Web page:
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Home arrow Current Affairs arrow Top Story arrow Interview of the Minister of Foreign Affairs, Nikos Kotzias, with the Athens-Macedonian News Agency (22 July 2018)

Interview of the Minister of Foreign Affairs, Nikos Kotzias, with the Athens-Macedonian News Agency (22 July 2018)

Sunday, 22 July 2018

Interview of the Minister of Foreign Affairs, Nikos Kotzias, with the Athens-Macedonian News Agency (22 July 2018)“Our country is determined to send a message to the East and West, to all of our friends and to those who are not our friends, that anyone who violates the principles of sovereignty and respect with regard to us will meet with corresponding measures. The era of diplomacy that backed down is over. This kind of diplomacy belongs in the chicken coop and not in foreign policy,” Minister of Foreign Affairs Nikos Kotzias stressed in a televised interview with the Athens-Macedonian News Agency (AMNA).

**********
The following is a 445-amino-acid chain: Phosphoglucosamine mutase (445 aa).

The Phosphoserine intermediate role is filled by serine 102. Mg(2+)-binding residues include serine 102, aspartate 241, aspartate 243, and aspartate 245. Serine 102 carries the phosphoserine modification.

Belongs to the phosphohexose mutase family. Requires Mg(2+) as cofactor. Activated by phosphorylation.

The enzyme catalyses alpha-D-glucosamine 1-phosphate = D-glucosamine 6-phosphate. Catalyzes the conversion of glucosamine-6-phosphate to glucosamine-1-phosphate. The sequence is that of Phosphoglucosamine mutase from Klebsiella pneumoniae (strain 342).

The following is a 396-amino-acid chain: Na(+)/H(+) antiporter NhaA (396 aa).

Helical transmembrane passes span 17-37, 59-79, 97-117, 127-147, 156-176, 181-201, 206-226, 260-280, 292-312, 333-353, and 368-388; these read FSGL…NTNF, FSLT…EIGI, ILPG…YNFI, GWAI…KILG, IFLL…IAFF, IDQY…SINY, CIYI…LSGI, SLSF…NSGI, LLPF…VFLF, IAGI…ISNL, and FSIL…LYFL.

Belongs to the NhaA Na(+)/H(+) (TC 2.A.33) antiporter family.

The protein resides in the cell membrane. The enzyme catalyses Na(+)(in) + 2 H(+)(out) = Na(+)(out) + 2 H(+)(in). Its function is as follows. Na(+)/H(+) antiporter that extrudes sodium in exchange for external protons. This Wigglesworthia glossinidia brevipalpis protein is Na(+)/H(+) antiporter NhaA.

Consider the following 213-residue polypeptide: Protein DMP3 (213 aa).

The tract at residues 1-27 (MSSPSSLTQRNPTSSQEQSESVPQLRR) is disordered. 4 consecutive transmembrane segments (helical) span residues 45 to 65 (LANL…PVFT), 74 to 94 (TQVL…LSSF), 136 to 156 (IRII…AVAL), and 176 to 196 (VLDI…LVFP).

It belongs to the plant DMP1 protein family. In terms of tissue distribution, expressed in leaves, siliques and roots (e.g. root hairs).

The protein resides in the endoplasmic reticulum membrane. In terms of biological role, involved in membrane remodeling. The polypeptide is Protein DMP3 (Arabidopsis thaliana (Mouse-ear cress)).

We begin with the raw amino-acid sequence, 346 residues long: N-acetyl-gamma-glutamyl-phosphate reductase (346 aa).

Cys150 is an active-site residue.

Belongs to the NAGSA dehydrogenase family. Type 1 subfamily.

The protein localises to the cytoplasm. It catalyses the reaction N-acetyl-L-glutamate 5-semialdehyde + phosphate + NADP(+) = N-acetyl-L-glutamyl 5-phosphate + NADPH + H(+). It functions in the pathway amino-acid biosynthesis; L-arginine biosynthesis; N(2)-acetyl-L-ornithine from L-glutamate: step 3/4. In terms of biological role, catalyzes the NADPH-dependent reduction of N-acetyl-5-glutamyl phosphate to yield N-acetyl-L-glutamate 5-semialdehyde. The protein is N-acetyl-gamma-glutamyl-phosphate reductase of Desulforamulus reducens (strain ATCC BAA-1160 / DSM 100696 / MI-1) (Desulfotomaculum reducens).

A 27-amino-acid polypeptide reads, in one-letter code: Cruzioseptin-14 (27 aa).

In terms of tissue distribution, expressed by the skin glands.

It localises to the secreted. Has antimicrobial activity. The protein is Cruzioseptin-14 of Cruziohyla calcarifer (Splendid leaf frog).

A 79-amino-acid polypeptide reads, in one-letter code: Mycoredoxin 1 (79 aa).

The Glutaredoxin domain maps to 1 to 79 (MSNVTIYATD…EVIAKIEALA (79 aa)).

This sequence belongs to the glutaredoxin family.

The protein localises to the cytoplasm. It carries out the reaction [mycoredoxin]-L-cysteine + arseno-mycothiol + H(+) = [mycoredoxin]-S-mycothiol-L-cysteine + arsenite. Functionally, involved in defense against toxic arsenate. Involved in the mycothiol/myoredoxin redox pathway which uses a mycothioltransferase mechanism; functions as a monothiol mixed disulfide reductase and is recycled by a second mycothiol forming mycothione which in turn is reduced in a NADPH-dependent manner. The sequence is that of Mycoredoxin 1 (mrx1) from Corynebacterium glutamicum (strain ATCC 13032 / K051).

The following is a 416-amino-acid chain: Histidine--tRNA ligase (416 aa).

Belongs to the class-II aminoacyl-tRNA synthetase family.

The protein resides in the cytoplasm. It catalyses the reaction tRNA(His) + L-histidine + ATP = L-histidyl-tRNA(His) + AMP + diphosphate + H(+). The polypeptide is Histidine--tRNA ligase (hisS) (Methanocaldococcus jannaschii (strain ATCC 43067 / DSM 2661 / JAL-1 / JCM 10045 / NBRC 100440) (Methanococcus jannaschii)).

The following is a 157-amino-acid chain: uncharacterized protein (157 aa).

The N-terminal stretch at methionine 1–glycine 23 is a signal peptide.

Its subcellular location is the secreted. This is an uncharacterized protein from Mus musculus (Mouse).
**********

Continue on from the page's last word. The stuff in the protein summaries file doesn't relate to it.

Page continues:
Asked about the recent tensions in Greek-Russian relations and the visit the Russian Foreign Minister Sergey Lavrov was to carry out to Athens, Mr. Kotzias underscored to AMNA that he is not concerned and hopes that any problems can be resolved in a friendly manner.

“Sergey Lavrov, whom I regard as one of the best diplomats on the international stage and with whom I have friendly relations, asked me to invite him to come to Greece to prepare Prime minister Tsipras’ visit to Moscow. And they invited him to Moscow. I extended this invitation, if he wants to come. If he doesn’t want to come, he won’t. He is welcome in any case. If he feels he has to identify with the people we expelled or with those we banned from entering Greece, that’s his right. As you know, and our announcement says this, I tried not to identify these negative cases with official Russia. It’s up to Russia whether it wants to identify with them.”